Genesis 12:1 Leaving Ur and Mesopotamia
The Calling of Abram 1Now the LORD had said to Abram, Get you out of your country, and from your kindred, and from your father’s house, to a land that I will show you: 2And I will make of you a great nation, and I will bless you, and make your name great; and you shall be a blessing: 3And I will bless them that bless you, and curse him that curses you: and in you shall all families of the earth be blessed.
Genesis 12:1 Abraham leaving UR
The history and culture of the Mesopotamian civilization is inextricably connected to the ebb and flow of the Tigris and Euphrates Rivers. The earliest communities developed to the north but since rainfall in that area was so unpredictable, by 5000 B.C. communities had spread south to the rich alluvial plain.
In addition to the civilization of Mesopotamia the economy of these communities was primarily agricultural and approximately 100-200 people lived in these permanently established villages. The alluvial plain in southern Mesopotamia was far more fertile than the north but because there was little rainfall, irrigation ditches had to be constructed.
Civilization emerged in Mesopotamia because the soil provided a surplus of food. With this surplus, people could settle down to village life and with these new settlements, towns and cities began to make their appearance, a process known as urbanization. With settlements and a surplus of food came an increase in the population, a well-defined division of labor, organization, cooperation and kingship.
The emergence of cities involved interaction between people. Most cities evolved from smaller farming villages and with the practice of irrigation, which was necessary for villages distant from the Tigris and Euphrates, a stable food supply was produced. This, in turn, allowed increases in the number of people who inhabited each settlement in the Mesopotamian civilization.
Because the land closest to the river was the most fertile, there was a variation in terms of the wealth of these early farmers, which led to distinct social classes. At the same time, the construction of canals, ditches and dikes essential to irrigation demanded cooperation between different social groups.
The Mesopotamians built massive temples or ziggurats which housed the priestly class, the human representatives of the gods. The priests controlled the religious life of the community, the economy, land ownership, the employment of workers as well as the management of long distance trade.
The achievements of Mesopotamian civilization were numerous. Be it in Agriculture, all credit to the construction of irrigation ditches, which became the primary method of subsistence, be it Farming which was simplified by the introduction of the plow, or be it craft specialization and industries that began to emerge (ceramic pottery, metallurgy and textiles).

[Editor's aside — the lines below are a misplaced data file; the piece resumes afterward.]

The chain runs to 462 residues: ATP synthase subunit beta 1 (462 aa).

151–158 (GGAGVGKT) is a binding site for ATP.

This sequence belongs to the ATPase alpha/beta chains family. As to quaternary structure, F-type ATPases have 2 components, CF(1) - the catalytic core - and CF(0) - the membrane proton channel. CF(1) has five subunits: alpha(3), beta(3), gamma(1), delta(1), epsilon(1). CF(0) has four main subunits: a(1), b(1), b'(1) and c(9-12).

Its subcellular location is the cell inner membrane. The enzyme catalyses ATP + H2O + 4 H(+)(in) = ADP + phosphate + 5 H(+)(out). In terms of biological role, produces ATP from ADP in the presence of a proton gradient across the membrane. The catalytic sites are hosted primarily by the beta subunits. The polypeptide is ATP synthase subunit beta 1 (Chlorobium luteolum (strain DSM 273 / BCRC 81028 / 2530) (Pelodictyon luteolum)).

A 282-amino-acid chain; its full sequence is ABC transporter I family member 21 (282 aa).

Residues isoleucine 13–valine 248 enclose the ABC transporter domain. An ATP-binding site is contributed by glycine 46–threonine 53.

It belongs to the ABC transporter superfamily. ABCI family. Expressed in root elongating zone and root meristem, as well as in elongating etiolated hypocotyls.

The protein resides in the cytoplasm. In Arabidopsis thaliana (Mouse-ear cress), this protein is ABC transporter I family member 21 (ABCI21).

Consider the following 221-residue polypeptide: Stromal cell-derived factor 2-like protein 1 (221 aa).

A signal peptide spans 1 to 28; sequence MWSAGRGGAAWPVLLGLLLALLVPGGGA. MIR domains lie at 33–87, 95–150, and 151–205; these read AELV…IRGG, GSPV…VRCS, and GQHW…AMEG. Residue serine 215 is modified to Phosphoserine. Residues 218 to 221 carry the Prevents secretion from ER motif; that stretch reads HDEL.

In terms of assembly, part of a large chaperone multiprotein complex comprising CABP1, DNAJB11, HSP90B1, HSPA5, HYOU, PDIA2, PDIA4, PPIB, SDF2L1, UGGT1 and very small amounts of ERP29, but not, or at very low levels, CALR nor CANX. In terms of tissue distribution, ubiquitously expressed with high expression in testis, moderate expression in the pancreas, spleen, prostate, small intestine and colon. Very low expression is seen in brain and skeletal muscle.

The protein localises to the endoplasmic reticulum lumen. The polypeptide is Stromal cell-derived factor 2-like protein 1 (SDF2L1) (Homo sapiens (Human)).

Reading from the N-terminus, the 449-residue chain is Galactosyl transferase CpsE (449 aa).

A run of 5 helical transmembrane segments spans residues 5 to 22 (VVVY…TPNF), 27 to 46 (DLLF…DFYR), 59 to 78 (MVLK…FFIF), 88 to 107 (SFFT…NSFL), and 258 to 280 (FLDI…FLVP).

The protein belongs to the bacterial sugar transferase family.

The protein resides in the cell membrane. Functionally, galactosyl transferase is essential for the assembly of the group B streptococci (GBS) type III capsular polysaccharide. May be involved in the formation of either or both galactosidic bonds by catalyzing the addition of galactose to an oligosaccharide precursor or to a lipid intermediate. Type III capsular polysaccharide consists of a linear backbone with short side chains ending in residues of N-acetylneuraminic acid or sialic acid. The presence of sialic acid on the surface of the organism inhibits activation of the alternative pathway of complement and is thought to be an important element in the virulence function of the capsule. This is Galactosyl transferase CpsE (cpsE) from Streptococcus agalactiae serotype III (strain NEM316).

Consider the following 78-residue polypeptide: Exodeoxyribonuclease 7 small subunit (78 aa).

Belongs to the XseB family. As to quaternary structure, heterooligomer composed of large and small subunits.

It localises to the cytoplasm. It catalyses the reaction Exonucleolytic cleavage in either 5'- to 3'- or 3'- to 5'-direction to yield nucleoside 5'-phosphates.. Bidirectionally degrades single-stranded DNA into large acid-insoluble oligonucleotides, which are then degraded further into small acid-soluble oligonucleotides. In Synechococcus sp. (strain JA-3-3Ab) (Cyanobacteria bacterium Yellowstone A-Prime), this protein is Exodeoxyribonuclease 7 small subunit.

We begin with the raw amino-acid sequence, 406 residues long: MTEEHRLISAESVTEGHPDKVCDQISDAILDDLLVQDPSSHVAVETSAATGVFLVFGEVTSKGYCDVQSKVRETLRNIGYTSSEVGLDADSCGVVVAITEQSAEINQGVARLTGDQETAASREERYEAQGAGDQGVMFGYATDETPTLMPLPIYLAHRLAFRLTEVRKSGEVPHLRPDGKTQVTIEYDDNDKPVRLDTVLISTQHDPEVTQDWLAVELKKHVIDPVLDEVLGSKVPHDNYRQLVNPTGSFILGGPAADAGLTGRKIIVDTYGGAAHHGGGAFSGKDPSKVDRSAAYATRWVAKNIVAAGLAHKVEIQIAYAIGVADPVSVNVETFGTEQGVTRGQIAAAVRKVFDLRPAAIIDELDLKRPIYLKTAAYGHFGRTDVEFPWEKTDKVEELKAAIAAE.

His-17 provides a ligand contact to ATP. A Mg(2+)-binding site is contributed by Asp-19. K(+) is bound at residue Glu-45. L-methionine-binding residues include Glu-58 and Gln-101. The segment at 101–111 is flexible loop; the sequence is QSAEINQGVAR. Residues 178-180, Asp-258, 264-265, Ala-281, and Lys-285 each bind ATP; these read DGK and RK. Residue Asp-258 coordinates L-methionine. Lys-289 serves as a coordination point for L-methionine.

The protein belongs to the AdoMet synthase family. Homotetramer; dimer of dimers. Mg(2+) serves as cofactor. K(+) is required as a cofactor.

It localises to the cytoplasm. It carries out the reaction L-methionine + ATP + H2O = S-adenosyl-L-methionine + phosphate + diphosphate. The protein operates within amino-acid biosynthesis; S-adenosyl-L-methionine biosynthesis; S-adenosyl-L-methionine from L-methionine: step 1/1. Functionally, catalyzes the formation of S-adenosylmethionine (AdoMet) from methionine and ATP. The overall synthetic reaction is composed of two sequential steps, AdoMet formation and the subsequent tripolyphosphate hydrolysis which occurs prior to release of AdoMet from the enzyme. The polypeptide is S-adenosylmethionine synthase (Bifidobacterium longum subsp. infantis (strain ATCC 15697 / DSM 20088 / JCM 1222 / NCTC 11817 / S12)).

Moving on to the other advancements like the invention of writing (cuneiform) which helped maintain records, the Hammurabi code of law which contributed in maintaining justice etc all these activities added on one by one, bit by bit to what the world is today.
Mesopotamian religious practices varied through time and distance, it was basically characterised by polytheism. Mesopotamian mythology suggests a number of gods and goddesses. Gods represented places and powers in ancient Mesopotamia. Priests were an important part of the Mesopotamian social structure. Temples could be found anywhere in the city.
There were hundreds of thousands of deities. Each god had priests, temples and followers. An was the primary god of Mesopotamians who was the god of heavens. He was also the over arching bowl of heaven.
Enlil was the god of the air and the storms. Enlil produced storms or stopped them in order to help men. Enki was the god of water and the earth. Enki was also the patron of wisdom. The goddess of love and war was Inanna.
Sometimes, gods represented certain places. Ashur was the patron god of Assyria and Marduk of Babylon. Enki was associated with the city of Eridu. Dingir was the Sumerian name for the gods and they were called as ilu in Akkadian language.
Mesopotamian religion was not only polytheistic, but also henotheistic, where certain gods are viewed superior to others. It was in the later period that the Mesopotamians began ranking the deities in order of importance.
Some gods had human form requiring food and drink. According to J Bottero, gods were not viewed mystically. They were rather seen as high masters who were to be obeyed and feared.
“the Subartu (mountainous tribes of) the upper country-in their turn attacked, but they submitted to his arms, and Sargon settled their habitations, and he smote them grievously”.
It was the Akkadians who established the first empire of Mesopotamia. The great king Sargon, popularly known as Sargon of Akkad was one of the greatest kings of the ancient times. The Akkadian empire was established in 2300 BC. The state of Akkad was the predecessor of the empires of Babylonian and Assyria. It was situated in the northern side of Mesopotamia.